Tuesday, July 22, 2008

Blogging Bibby - Chapter 1

The Old Story about What's Happening in the Churches

As I noted in the last post, since we don't really know our neighbours and their faith(s) we settle for media soundbites about the plight of religion in our Canadian culture.

As Bibby notes (p.9),

National Post columnist John Fraser wrote in June 2000: "Religion, as a source of excellent stories of all sorts, is one of two great no-go areas in the contemporary media (universities being the other)." He noted that there are exceptions, "but as a general rule over the past few decades, stories on religion will break into the media only if they are (a)sensational, (b) bizarre, (c) goofy, (d) gee-whiz or (e) contemptuous." Such lack of media attention hardly suggest that Canada's churches have been seen in recent times as institutional heavyweights.

How do we as active believers handle being ingnored by the media? To be honest, when we are doing good work "seen only by the Father in heaven" we might get miffed! Drive by shootings, pedophile youth workers, and murder suicides get all the press. We might look down on self-promoting individuals and churches, but we wouldn't mind being promoted by others. Unfortunately we have bought into a model of influence that focuses on visibility. If kingdom living works more like leaven than a billboard then we should be used to, and embrace, the gracious nature of the infiltration of everyday discipleship and local obedience. On a structural level, we should be praying for and working toward the reformation of press journalism. The "pajamas media" model of blogging is tweaking the hegemony of the MSM (main stream media). A biblical version of this might be called the "overalls model" of visible Christianity. Jesus said for us to be "a city on hill" whose good works would be evident and bring glory to the Father. "Let your gentleness be evident to all, the Lord is near."

Some recent news items have pointed toward the power of relational media (Facebook, MySpace, Twitter, LinkedIn) to overtake the popularity of a primarily passive activity, TV viewing. The stories that are catching people's notice are now real stories of real people we know and are in close connection to regardless of physical proximity.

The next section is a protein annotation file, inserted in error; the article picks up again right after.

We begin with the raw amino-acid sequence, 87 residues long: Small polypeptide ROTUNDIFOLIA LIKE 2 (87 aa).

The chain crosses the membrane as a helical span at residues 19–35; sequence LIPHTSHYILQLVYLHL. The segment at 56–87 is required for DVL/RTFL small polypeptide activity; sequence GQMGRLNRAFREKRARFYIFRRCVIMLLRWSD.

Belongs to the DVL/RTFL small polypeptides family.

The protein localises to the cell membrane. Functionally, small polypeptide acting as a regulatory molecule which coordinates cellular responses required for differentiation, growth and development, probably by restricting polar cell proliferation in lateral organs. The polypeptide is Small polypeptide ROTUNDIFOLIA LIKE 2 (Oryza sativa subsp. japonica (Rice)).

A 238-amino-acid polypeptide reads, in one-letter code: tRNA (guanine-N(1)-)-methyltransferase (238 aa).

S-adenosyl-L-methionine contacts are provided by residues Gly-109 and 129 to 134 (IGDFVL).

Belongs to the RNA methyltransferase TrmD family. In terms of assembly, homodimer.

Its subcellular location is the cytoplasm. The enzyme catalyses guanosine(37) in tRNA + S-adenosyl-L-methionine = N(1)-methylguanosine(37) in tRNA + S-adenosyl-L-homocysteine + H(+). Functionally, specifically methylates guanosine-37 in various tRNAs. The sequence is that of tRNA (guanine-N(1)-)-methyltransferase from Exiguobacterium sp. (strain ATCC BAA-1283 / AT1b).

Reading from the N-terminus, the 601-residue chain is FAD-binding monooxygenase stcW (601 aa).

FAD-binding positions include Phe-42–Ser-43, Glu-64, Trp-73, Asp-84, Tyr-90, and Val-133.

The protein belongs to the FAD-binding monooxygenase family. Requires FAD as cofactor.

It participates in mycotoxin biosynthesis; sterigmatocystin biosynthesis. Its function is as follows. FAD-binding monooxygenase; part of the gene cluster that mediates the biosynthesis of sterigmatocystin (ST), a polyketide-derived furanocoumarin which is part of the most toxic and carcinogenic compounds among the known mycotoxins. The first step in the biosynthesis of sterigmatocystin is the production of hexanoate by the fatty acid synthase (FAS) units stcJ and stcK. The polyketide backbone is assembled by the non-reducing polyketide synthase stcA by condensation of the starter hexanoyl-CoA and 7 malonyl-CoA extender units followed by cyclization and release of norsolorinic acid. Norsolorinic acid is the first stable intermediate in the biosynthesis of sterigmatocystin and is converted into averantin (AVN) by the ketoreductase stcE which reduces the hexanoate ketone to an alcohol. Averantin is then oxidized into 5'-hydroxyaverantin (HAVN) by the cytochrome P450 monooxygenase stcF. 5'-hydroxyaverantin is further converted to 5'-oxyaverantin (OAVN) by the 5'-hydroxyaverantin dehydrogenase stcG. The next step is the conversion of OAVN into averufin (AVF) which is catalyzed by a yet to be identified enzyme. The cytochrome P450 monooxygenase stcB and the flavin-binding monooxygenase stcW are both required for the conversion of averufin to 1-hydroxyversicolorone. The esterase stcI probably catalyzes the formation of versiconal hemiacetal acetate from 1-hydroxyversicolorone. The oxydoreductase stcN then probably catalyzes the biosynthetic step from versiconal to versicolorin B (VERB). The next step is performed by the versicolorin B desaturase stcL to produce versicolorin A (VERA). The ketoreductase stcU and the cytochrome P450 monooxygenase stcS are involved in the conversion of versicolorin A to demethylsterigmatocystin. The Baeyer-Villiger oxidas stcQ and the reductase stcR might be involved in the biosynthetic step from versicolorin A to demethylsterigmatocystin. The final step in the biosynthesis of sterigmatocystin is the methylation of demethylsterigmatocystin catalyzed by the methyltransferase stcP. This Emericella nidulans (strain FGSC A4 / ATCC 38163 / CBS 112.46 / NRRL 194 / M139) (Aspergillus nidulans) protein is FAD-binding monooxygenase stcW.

Some hard numbers

Membership of Presbyterians in Canada 1871-1966 (p. 11)

1881 117,000
1901 214,000
1921 351,000
1931 181,000
1941 174,000
1951 177,000
1961 201,000
1966 200,000

Protestant Service Attendance, 1945-1985 (p.13)
Percentage of people who attended the previous week
1946 60%
1956 40%
1965 30-35%
1975 25%
1985 30%

Parting Shot

(From Bibby, Fragemented Gods (1987):

For some time now, a highly specialized, consumer-oriented society has been remoulding the gods. Canadians are drawing very selectively on religion, and the dominant religious groups are responding with highly specialized items - isolated beliefs, practices, programs, and professional services, notably weddings and funerals. A religion that speaks to all of personal and social life, pronouncing and, when necessary, denouncing, is largely dead in Canada. Ironically, in trying to get in step with the modern age, organized religion - by dismantling the gods and serving them up piecemeal - is running the risk of becoming increasingly trivial.

Yet the research through the 1980s was pointing to another important finding: people were not dropping out. Some nine in ten were continuing to identify with the predominantly Roman Catholic and Protestant ties of their parents. . . No, people had not dropped out; they were still at home. I noted back then that a student of mine, now my colleague Mary Thompson, summed up the situation well when she wrote on an exam that people were not "dropping out; they were dropping in."

No comments: